Citizenship and Taxes

Although all of us focus on helping people to obtain U.S. citizenship, there is an interesting trend happening in the opposite direction, the reasons behind which we should be aware as they could have implications for our work.

In 2014, the number of individuals who renounced U.S. citizenship or gave up LPR status increased dramatically: 3,415, up from 2,999 in 2013, a change of 14% according to a recent Department of Treasury report. The report does distinguish between citizens and LPRs, and it does not indicate the nationality of each person.

There has been a rise over the past decade of people handing over their U.S. passports or green cards in favor of another country. Although each individual person is not asked why he/she made the decision, experts opine that the main reason lies in one thing: taxes.

U.S. citizens and permanent residents are subject to taxes on income received worldwide. People may end up paying taxes in two countries even though they are living in working in one. Children of American citizens born abroad may also be subject to U.S. taxes.

  • 31% of recently surveyed U.S. citizens living abroad considered renouncing U.S. citizenship.
  • 3% of those surveyed were in the process of renunciation.

The costs of renunciation is high. The process costs $2,350 as of September 2014, an increase of almost 5 times the previous cost. On top of this processing fee, some U.S. citizens are also required to pay an exit tax, which can run into the thousands or millions of dollars.

  • People with more than $2 million in global earnings must pay a tax on the current value of their total assets.
    • This includes salaries, stocks, property, savings accounts, art, jewelry, etc.
  • Pension and retirement funds can also be taxed in full.

There is a monetary cost to renunciation, but there is also the underlying loss of status as a U.S. citizen or resident. An attorney at a large firm notes, “This is what really boggles everybody — you’re going to go into the U.S. embassy, you’re going to swear an oath of renunciation, you’re going to hand over your passport, and yet in some cases, you’ll never be free from a tax perspective. At the same time, you’ve given up all your legal rights as a citizen.”

You may be wondering what all of this has to do with the work we do in helping people to naturalize. It seems like it would be a deterrent for many people, if they have income or assets anywhere else in the world. However, the thing that people are giving up is more valuable to many of our clients than the money they may potentially pay in taxes: the rights and privileges that come with U.S. citizenship. The ability to travel freely, bring family to the U.S., and participate in democracy are worth so much more.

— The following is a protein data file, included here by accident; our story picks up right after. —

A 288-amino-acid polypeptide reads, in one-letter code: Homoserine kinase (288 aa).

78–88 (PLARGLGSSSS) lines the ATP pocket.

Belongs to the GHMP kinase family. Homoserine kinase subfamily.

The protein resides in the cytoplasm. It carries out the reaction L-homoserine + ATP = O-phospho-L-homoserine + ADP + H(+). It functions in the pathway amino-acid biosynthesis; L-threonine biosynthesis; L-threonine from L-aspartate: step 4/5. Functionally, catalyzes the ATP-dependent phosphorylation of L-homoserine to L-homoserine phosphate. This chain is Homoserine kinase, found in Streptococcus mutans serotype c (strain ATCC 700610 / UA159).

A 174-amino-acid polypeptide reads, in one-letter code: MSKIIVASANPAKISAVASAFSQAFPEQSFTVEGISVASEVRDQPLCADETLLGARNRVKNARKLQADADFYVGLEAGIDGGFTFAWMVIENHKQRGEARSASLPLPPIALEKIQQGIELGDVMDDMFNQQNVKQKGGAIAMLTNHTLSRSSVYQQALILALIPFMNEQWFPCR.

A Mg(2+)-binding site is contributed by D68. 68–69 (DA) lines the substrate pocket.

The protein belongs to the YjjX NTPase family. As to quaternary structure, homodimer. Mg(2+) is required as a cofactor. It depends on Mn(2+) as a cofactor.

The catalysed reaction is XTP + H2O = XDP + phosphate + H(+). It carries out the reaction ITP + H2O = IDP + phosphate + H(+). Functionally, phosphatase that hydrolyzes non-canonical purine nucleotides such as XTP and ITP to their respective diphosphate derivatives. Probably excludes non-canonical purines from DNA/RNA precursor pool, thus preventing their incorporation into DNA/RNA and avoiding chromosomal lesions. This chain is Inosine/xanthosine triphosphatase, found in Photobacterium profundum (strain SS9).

In keeping with the theme of taxes, and to shed positive light on naturalization, there are major tax benefits for an LPR to naturalize. The two major incentives are the estate tax and the gift tax.

  • Estate Tax
    • When a person dies, property that they leave to another person may be subject to an estate tax.
      • If assets and gifts are worth more than $5,430,000, the property will be subject to an estate tax.
    • If a person leaves property to his/her spouse and the spouse is a U.S. citizen, the property is NOT subject to the estate tax, no matter how much it is worth. There is no limit to the value of the property.
    • If the person’s spouse is not a U.S. citizen, including an LPR, the total amount must be less than $5.43 million.
      • This is a lot of money. Most likely, this is not going to be an issue for all but a tiny portion of clients, if any at all.
  • Gift Tax
    • Whereas the estate tax threshold is quite high, the gift tax threshold is within reach of more people.
    • A gift tax is applied when one person transfers property to another person and receives nothing, or something less, in return.
      • Like the name indicates, someone is giving someone else a gift.
    • If a person transfers property to his/her spouse, who is a U.S. citizen, there is no federal gift tax.
    • If a person transfers property to his/her spouse, who is not a U.S. citizen, there is no gift tax on property worth up to $147,000.

Practice Tip: If any clients have questions regarding tax benefits or burdens, I strongly encourage you to send them to a seasoned tax attorney. The rules are complicated and as you all know, taxes are something that the U.S. government takes very seriously.

  • We had provided a contact for a pro bono tax attorney back in September, but I wanted to remind everyone of this service in case you have clients with tax questions. Dale Kensinger is a pro bono attorney who is starting a tax clinic at the WilmerHale Legal Services Center in Jamaica Plain. The tax clinic can assist persons living up to 250% of the poverty guidelines.

Whether a person is obtaining permanent residency or U.S. citizenship, or in the process of renouncing, Benjamin Franklin was right when he noted, “…nothing can be said to be certain, except death and taxes.”

Sources: Wall Street Journal (, CNN Money (

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